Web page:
More on Non-Retail Cross Docking:

I’ve been doing some digging throughout our customer base and have a bunch of non-retail cross-dock flows currently in use.  When we refer to non-cross dock capabilities within WM, we classify them as either Opportunistic Substitution or Immediate Needs Driven Cross-Docks.


Opportunistic Substitution Cross-Docking – During receiving, a check is made to see if there are open shortage tasks (from known or unknown shortages) generated during batch processes (replenishment, the wave, work orders, etc.).  If the item and quantity needs are met, the received LPN is converted to an outbound carton, a label is printed (if required) and the user is directed via tasking to the outbound dock.  If inventory (raw material or finished goods) is required at a manufacturing line/build location and there’s a shortage, the same process occurs at the time of receiving (minus shipping label generation)

Our food manufacturing customers use cross docking/opportunistic substitution to satisfy shortages discovered during allocation.  We have a customer that has the standard finished goods DC that ships to their customers.  They also have manufacturing facilities (3 satellites) that produce the finished goods inventory that is transferred (using WM’s warehouse transfer capabilities) to this outbound distribution center.  In the DC, opportunistic substitution is used to cross dock the finished goods inventory when received from the manufacturing facilities.  These are full LPN/pallets that are tasked directly to the staging location to the order with the shortage.  In the manufacturing facilities, shortages from both transfer orders (between facilities) and work orders are satisfied during receiving.  If the inventory can satisfy a transfer order shortage, then it is tasked to a staging location.  If the inventory can satisfy a work order shortage, then it is tasked to a build location/manufacturing line.  We have a handful of these customers that use similar flows.  I’ve noticed that these flows are JIT centric.  Small runs of potato salad, pasta, etc., are made, packaged and shipped all in the same day.  There are exceptions, but date sensitivity to your earlier point is not as relevant when it comes to cross-docking because the DC turns so often or there’s no inventory in storage.

Immediate Needs Cross-Docking – In addition to the pickticket, immediate needs records are bridged from the ERP, which references the pickticket/SKU and, in some scenarios, the inbound LPN to determine which orders need the inbound inventory.  The LPN is converted to a carton during receiving, and the user is directed to move the inventory to staging.


We have everyone from office suppliers, to paint manufacturers and apparel customers using this cross-dock approach.  To your point, timing is a challenge, but the larger issue is the inability for most ERP systems to allocate in-transit inventory as well as on-hand inventory.  For most ERPs, the inventory must be received before orders can be dropped/allocated to the DC.  Years ago, our customers would develop these capabilities in-house, but now we solve these issues with Distributed Order Management/Order Routing solution.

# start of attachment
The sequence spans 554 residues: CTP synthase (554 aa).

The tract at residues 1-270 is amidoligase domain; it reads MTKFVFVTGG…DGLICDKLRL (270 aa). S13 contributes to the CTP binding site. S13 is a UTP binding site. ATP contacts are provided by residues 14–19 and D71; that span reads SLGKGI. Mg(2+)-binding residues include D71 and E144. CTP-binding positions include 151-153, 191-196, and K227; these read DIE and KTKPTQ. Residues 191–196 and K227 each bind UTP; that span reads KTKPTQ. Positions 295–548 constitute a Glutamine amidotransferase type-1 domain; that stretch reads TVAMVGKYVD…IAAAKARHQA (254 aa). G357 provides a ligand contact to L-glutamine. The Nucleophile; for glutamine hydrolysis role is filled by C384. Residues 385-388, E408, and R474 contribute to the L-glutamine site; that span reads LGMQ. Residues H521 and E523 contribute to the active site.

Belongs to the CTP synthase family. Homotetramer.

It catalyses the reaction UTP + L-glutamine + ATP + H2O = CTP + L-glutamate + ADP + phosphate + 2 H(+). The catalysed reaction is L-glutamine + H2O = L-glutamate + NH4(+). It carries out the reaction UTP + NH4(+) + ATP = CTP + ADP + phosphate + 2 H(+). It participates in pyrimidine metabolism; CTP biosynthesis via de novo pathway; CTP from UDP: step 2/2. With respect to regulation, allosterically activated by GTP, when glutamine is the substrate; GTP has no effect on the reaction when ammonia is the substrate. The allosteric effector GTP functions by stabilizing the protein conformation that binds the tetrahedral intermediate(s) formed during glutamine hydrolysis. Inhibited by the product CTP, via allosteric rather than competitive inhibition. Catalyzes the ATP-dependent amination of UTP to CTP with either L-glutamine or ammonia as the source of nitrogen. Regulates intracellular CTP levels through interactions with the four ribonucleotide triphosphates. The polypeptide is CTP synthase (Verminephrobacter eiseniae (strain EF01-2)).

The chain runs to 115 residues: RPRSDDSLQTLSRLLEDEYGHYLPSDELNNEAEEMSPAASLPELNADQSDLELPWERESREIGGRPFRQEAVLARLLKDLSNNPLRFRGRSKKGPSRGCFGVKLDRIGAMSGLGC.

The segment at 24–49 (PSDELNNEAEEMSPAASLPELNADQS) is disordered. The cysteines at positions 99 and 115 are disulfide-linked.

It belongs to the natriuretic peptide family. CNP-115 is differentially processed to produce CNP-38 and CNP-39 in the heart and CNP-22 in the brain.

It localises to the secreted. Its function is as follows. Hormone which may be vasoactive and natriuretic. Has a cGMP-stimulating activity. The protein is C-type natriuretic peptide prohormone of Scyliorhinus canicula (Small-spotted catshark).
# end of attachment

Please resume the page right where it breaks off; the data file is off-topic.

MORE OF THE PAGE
Jeff Gantt

Product Management

Manhattan Associates

On The True Costs of Offshoring:


To complete the analysis, consider the social costs of unemployment that eventually are born by domestic business through reduced demand and higher demands for taxes to cover social costs.  When you combine these with those mentioned by the author, a great deal of the manufacturing off-shored to Asia makes no sense.  If the U.S. economy was growing, creating wealth and demand, there would be no calls for increased taxes on income, profits, and yes, consumption. 


For example, in my home state of Illinois, candy and soda are being taxed to fund a public works program. Gambling machines are being allowed in bars, a regressive tax, which thankfully, I will not pay.  Also the governor wants to raise the income tax by 50%.  Fortunately, the people have risen up and told their legislators until they fix the state's corruption (you may have heard we're about to send another ex-governor along with several other politicians to jail, incompetence and waste, they’ll punish the politicians who don’t pay attention to their demands.


Steve Tonissen

Vice President Marketing

Smart Signal

More On The True Costs of Offshoring:

Very nice article...   This is the problem with off-shoring to Asia, what price can one put on out-of-stocks when your customers in the states are beating you up because they need parts.  Perceived good pricing is one thing, but when you do not get your parts on time, that hurts your business and bottom line tremendously.

Jose M. Perez
Senior Fabrication Path Facilitator
Operations Support
S&C Electric Company

Yes, BUT....


When inventory is valued at Western Chinese or Indian manufacturing costs, more safety stock is cheaper than one may imagine.


From production sites serving an eventually very large Asia-Pacific market, our consumption may represent incremental volume, insufficient to justify re-capitalizing on-shore production. For an example, see Great Britain... from 1870 on.

The latter is my biggest concern. Like outsourcing logistics and IT, the investment to bring something back -- in money and people -- may become insurmountable.


Lee Hales

Richard Muther & Associates



All five of the major west coast US ports (Los Angeles, Long Beach, Oakland, Seattle, Tacoma) are off in terms of container volumes so far in 2009 - most by double digits. One of the five is down far less than the other four - which is it?


Oakland, down about about 7% this year, but that is way less than 16-24% declines in TEU of the other four ports.